Last month, researchers at Carnegie Mellon University’s College of Engineering and the University of Pittsburgh’s School of Medicine demonstrated a 3D printed microneedle array platform capable of delivering vaccines directly into the skin, with the particular goal of improving COVID-19 vaccine delivery in the developing world. The study was conducted using micro-stereolithography PμSL 3D printing technology developed by Boston Micro Fabrication and is the latest effort in a race to the most precise 3D prints to produce objects used in our macroscopic world.
Leaving out for one second the technologies for nano 3D printing, which deserve a dedicated article and are capable of achieving nanometric (1/1,000,000th of a meter) resolution, for a large and growing number of technical applications, here we zoom in on companies using advanced and ultra-precise stereolithography to make parts with a resolution of just a few microns (1/1,000th of a meter).
For the Carnegie Mellon-led project, Professor Ozdoganlar’s team used stereolithography-based (PμSL) micro 3D printers from Bostom Micro Fabrication (BMF). Using polymer and composite additive manufacturing, BMF is able to produce high-precision/high-tolerance industrial parts (2μm printing resolution and +/- 10µm tolerance).
“We are thrilled to collaborate with Professor Ozdoganlar and Carnegie Mellon on such an important and impactful project. Our micro-precision 3D printing technology allows for the rapid and precise fabrication of microneedle arrays, resulting in time and cost savings that far exceed traditional manufacturing methods,” said John Kawola, CEO of Boston Micro Fabrication.
Common medical applications for BMF’s PμSL technology include endoscopes, cardiovascular stents, and blood heat exchangers. PμSL technology has already been used to 3D print a spiral syringe needle for minimally invasive surgery, a 3D printed valve for a gene sequencer, and lab-on-a-chip (LOC) devices.
BMF’s ultra-high-resolution 3D printers are part of the company’s microArch series, which includes systems capable of anywhere between 25μm to just 2μm resolutions. The microArch P-130 and microArch S-130 are the highest resolution 3D printers, developed for applications that require tight tolerances, with BMF’s range of materials. The idea behind achieving such a high-resolution is actually to compete with injection molding level tolerances.
Nanofabrica is one of BMF’s leading competitors in the micro 3D printing segment. The Israeli company is leading the field of precision digital manufacturing with its additive manufacturing systems, the TERA 250, based on innovative Micro Adaptive Projection technology.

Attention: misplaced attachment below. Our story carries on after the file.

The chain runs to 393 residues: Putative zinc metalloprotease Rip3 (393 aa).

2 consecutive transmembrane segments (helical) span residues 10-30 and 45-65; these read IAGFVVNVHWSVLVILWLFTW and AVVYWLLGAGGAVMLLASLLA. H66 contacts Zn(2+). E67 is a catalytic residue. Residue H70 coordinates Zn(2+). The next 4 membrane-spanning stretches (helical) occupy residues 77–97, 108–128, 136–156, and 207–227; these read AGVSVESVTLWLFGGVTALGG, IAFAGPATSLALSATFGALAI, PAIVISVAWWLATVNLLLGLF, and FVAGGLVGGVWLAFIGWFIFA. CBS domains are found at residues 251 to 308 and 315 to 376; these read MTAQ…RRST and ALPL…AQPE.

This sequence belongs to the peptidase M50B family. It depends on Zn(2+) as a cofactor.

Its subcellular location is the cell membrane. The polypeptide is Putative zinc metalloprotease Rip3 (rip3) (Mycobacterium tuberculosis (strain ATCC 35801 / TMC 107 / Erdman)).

Nanofabrica technology brings the benefits of AM to micro manufacturers, including previously impossible part complexity (enhancing design and functionality), no tooling costs, minimal setup costs, and the ability to mass customize and personalize products.
The TERA 250 combines semiconductor lithography and advanced optics together with 3D printing. The printer can reach a resolution of 1 μ over a relatively large build volume of 50x50x100 mm. This enables users to either print one large and ultra-precise part or fit in many micro parts together on the build plate and complete manufacturing of hundreds of parts over one night shift. This means having a mass manufacturing capability for microscopic parts.
The TERA 250 system be thus used for high-volume applications, enabling micro manufacturers to reduce the reliance on economies of scale, as the technology makes full production runs measured in thousands as inexpensive as producing one.
Switzerland-based Exaddon also offers high-precision and innovative additive micromanufacturing solutions for companies at the forefront of innovation. Only, it does it in metal. The company’s CERES printing system is designed primarily for researchers and scientists to conduct additive micro-manufacturing (µAM) of metals on the micrometer scale.
CERES can print complex micro metal objects with even nanometric resolution, in sizes from 1 µm to up to 1000 µm, at room temperature and without the need for post-processing. Exaddon’s technology combines nanometer-accurate positioning, air pressure-driven liquid dispensing, electrochemical deposition and optical force feedback. The system is operated by CAPA software, which has an intuitive user interface and seamlessly connects all parts of the system.
CERES prints at room temperature, with no post-processing necessary. It can print overhanging parts without any need for support structures – a key differentiator to other metal AM technologies.
Two high-resolution cameras with computer-assisted alignment enable pinpoint-accurate printing, for example, printing directly onto integrated electrodes that are pre-defined on a chip surface. The cameras also support automated iontip loading, as well as visualization of the printed structures.